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Washington Historical Museum

From before the Civil War to Reconstruction to the present

Related Article: A Supersize Doll House to Jefferson Davis' Camp Chest

The 19th Century home of the Washington Historical Museum

Washington Historical Museum Sign   An 1857 house is home to the Washington Historical Museum. The musem boasts a large collection featuring Civil War relics, Indian artifacts, and a recreation of 19th century home life.

Civil War Relics
A collection of Civil War relics, gathered for many years by the Last Cabinet Chapter of the United Daughters of the Confederacy, is one of the finest in the South. It includes Jefferson Davis' camp chest given to him by English sympathizers and used until he left his generals, cabinet members and staff after the final cabinet meeting.

Other Exhibits
The museum collection includes original photographs, signed documents, Joe Brown pikes, General Robert Toombs' uniform and Ku Klux Klan regalia of the Reconstruction days. Casts of the original busts of the men in Georgia's Hall of Fame by Sculptor Bryant Baker are on display as is a collection of Indian relics gathered by a native of Wilkes County, the late Morton Reese. A fine collection of guns of the period is on loan from the estate of the late Alexander Wright.

1800's Home Recreation
The main floor of the museum is furnished as a typical double parlor, dining room and bedroom of the mid 19th century. The ground floor has been restored as a kitchen and storage area, including a dry well. The corner cupboard in the plantation office on the ground floor was made in Wilkes County.

Many of the furnishings in the Museum were given to the City of Washington by Edward Fauntleroy Willis of Richmond, Virginia. They originally belonged to Mr. Willis' great grandfather, Dr. Francis Thomas Willis, who was a native of Washington and are typical of things to be found in fine Georgia homes of the mid 19th century.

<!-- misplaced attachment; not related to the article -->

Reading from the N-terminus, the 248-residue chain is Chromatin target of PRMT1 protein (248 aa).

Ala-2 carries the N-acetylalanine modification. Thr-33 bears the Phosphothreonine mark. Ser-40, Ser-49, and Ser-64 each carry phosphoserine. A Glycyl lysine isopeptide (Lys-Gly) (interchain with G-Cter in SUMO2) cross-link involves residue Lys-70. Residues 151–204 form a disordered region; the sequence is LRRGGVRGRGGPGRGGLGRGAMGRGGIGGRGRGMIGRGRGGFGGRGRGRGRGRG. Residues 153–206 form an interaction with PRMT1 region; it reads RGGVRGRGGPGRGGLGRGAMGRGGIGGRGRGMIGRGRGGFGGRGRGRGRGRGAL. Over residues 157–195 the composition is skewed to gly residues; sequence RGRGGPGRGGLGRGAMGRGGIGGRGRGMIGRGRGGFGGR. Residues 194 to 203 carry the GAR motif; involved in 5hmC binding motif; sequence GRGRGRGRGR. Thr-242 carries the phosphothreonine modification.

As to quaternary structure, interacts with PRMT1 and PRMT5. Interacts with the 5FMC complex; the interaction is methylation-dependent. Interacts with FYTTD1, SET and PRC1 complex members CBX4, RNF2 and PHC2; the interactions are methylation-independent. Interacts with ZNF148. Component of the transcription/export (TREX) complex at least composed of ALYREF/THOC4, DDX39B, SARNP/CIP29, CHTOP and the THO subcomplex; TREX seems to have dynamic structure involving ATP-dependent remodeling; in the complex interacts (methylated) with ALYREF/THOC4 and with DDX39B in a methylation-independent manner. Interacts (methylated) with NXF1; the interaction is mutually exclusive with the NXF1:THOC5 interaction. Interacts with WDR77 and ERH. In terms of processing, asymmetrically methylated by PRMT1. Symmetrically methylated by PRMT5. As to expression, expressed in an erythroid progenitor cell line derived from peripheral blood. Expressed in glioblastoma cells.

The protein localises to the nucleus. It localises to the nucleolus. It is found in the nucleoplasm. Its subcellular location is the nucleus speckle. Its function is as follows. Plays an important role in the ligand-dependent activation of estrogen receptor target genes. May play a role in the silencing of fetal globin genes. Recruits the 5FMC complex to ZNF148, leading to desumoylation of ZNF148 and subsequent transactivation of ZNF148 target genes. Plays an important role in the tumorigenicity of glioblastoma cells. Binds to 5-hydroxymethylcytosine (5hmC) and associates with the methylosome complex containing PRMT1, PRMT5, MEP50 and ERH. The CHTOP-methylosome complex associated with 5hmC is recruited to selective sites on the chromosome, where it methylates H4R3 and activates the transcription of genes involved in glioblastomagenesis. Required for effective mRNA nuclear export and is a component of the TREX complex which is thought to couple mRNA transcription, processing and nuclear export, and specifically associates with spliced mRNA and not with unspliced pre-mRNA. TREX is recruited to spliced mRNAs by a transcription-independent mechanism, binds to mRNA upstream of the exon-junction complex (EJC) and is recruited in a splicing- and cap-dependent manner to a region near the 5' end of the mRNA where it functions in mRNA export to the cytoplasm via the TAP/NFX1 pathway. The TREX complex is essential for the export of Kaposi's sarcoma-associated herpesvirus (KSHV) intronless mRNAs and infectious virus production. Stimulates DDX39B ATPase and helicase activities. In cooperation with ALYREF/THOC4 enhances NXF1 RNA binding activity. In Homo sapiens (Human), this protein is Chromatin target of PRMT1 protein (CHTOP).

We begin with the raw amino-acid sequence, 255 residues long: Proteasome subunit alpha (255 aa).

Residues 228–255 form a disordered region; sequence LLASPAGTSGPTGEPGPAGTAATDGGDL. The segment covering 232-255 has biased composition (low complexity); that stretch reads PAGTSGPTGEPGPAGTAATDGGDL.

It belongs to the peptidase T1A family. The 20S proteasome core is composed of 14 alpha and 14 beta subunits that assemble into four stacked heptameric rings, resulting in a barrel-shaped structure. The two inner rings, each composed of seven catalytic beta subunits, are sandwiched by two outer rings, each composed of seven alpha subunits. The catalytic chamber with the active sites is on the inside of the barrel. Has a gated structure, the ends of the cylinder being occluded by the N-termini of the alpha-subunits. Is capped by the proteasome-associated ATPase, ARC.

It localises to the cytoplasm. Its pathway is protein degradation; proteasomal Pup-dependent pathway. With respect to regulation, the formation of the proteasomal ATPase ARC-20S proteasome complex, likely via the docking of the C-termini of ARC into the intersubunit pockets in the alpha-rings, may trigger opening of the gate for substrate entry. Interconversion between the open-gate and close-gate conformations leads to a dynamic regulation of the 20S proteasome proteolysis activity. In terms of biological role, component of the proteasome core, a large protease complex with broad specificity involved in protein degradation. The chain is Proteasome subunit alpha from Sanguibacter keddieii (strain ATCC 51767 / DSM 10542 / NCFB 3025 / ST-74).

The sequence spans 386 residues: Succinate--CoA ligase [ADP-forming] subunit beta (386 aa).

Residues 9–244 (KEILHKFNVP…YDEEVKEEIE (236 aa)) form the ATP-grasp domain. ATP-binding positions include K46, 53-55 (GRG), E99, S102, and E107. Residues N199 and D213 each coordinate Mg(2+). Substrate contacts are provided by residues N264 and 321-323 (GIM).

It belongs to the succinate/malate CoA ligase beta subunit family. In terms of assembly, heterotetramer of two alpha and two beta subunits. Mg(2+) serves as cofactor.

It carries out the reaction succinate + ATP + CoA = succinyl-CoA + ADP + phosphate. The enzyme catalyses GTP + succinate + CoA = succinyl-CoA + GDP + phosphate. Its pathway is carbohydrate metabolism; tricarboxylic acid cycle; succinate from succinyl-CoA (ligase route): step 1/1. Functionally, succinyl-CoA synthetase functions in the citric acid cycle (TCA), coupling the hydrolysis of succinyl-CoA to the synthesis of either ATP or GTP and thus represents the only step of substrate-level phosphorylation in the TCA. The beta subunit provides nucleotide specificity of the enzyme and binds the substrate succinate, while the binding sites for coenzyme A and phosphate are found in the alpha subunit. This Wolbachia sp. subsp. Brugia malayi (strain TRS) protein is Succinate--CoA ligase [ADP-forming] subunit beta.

Museum Grounds
The grounds of the museum were landscaped following an early garden plan using plants typical of ante-bellum gardens. The camellia in front of the house is an early variety and one of the largest in this section of Georgia.

History of the House
The Washington Historical Museum, built on land once owned by Micajah Williamson, is a white frame, two-story house. Its earliest section was probably constructed in 1835 or 1836 by Albert Gallatin Semmes who acquired the land in 1835 from his brother-in-law, William L. Harris. Half-brother of Brigadier General Paul Jones Semmes, C.S.A. and a cousin of Admiral Raphael Semmes, C.S.N., Semmes later served as Associate Justice of the Florida Supreme Court. He sold the property, dwelling and outbuildings to Mrs. Mary Sneed in 1836 for $4,500.00.

In 1857 the house and the hundred acres surrounding it were acquired by Samuel Barnett, Georgia's first Railroad Commissioner. Mr. Barnett greatly enlarged the house by the addition of the front rooms, hallways and the present staircase. His descendants lived here until the death of his daughter, Mrs. Edward McKendree Bounds, in 1913.

At that time the surrounding acreage was divided and sold separately, the house with its present lot going to Mr. William Armstrong Slaton whose family lived here until 1955. Shortly thereafter the City of Washington acquired the property and home and deeded it to the State of Georgia for the establishment of a museum. The restoration of the home by the Georgia Historical Commission was planned and directed by the late Thomas G. Little, historical architect.

Related Article: A Supersize Doll House to Jefferson Davis' Camp Chest. A firsthand account of some museum vistor's experience.

308 East Robert Toombs Avenue
Washington, Georgia 30673
(706) 678-2105

Tues. - Sat. 10-5, Sun. 2-5
Closed on Mondays and Thanksgiving, Christmas and New Year's Day.

$2.00 ages 13-adult, $1.00 ages 6-12, free ages 5 and under

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